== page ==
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In memory of The Very Rev'd Edward Shotter, Hon Vice-President, Institute of Medical Ethics

Ted Shotter

(29 June 1933 – 3 July 2019)

We are deeply saddened to inform you of the recent passing of Ted Shotter, Hon Vice-President, IME. Ted was a true pioneer in the field of medical ethics and leaves behind an outstanding legacy, both in the UK and worldwide. Prof Raanan Gillon, President of the IME, has written a tribute which he delivered at Ted's funeral service at Blythburgh Church ('the cathedral of the marshes') in Suffolk on 29 July, and which will give you a flavour of Ted's life and achievements...

Edward Shotter - a true innovator for medical ethics

I was introduced to Ted in the very early 1970s by the Dean for postgraduate students at University College Hospital London, Gerald Stern, who knew I had an interest in medical ethics. 'Ted Shotter is the man you need to meet' – and how right he was. However at that first meeting I told Ted- who had previously been a Student Christian Movement chaplain to medical students- that I very much doubted that I, an atheist Jew- albeit educated at Christ's Hospital-  could be much help in his very Christian – as I then perceived it to be- London Medical Group. He smiled- he might even have winked. 'If you'll forgive my saying so Dr Gillon I think you're a Godsend'. Ted had in fact been assiduously extending  the teaching of medical ethics to medical students of all faiths and none.  Well we were friends ever since and I was appointed another of his 'Assistant Directors' of the  London Medical Group.  The LMG as it was known, along with the similar student-led groups that arose in every UK medical school, was the first of Ted Shotter's three major contributions to medical ethics both in the UK and internationally, for it introduced outside experts into the teaching of medical ethics to medical students, and about subjects chosen by the students themselves. Since Hippocratic times medical ethics had been a zealously guarded doctors-only zone but Ted changed all that!

His second major contribution was the invention of the Institute of Medical Ethics, at first somewhat laboriously named the Society for the Study of Medical Ethics. That Institute is these days a significant UK charity promoting teaching, research and publication in medical ethics, and providing grants for doing so, thanks in large measure to its co-ownership- with the British Medical Association- of the very successful Journal of Medical Ethics. That journal is Ted's third major contribution to the development of national and international medical ethics, for it is now one of the world's leading bioethics journals. Again Ted's encouragement was hardly a hindrance to my application back in 1980, to be, after Alastair Campbell, the  JME's second editor- a post I somewhat greedily held for twenty years.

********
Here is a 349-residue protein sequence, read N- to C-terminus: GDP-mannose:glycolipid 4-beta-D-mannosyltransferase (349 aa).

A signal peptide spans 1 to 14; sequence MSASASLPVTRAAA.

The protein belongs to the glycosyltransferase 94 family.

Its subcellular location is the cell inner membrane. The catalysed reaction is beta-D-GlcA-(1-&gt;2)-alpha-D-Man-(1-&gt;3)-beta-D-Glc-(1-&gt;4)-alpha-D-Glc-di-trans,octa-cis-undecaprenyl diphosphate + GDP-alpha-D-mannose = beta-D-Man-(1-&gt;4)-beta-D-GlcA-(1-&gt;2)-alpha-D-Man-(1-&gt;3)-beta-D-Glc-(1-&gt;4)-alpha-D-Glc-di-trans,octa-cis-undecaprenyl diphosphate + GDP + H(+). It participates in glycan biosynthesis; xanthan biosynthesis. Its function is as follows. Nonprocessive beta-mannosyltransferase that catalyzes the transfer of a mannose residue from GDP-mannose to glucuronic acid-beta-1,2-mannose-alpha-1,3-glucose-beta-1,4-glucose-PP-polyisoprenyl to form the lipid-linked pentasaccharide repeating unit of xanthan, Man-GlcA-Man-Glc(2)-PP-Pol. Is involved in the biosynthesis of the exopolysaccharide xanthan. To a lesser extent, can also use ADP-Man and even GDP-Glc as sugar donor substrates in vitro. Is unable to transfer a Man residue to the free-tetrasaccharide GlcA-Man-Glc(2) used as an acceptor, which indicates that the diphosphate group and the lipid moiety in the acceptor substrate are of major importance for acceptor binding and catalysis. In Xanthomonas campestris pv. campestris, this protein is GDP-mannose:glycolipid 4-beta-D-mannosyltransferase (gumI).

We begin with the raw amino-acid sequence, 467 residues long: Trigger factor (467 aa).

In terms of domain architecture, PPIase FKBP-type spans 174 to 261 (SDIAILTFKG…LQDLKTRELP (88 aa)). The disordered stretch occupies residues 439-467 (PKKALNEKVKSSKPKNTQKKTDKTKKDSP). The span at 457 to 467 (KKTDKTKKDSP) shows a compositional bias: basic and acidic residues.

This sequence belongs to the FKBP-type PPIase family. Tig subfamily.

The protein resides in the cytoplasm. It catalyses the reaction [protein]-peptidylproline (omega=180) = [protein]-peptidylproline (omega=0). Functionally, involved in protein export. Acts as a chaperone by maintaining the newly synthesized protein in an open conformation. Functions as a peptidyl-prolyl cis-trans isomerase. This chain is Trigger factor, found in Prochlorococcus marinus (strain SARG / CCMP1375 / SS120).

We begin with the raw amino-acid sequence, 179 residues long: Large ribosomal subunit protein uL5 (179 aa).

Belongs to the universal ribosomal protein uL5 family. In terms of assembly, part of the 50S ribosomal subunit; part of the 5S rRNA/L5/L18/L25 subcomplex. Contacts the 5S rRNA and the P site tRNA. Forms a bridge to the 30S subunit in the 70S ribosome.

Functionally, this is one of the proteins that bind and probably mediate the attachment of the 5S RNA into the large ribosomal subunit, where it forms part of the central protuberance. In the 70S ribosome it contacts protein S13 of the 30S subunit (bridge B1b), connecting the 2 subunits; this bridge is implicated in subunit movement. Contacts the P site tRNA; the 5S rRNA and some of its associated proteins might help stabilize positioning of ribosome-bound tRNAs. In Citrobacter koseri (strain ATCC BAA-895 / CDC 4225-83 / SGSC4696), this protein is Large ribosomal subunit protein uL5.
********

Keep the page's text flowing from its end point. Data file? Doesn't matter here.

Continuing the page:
I was so pleased to have very recently been able to pass on slightly belated birthday greetings from his IME colleagues, friends and admirers and to reminisce with him about  the achievements I've just mentioned; and also to recall his honorary Fellowship of the Royal College of Physicians, as well as  his international recognition by the American Hastings Center in bestowing its prestigious Henry Knowles Beecher Award for  life time contributions to bioethics. The occasion was lunch at Westhall, nobly prepared for the two of us by Jane before she retired to her own sick bed. Ted was in wonderful form and several times said what a fortunate man he was in so many ways, and especially in his lovely and loving wife and family.

It was a terrible shock to learn that he had died the following day- but it remains my strong impression that he died a truly happy man.

Prof Raanan Gillon
President, Institute of Medical Ethics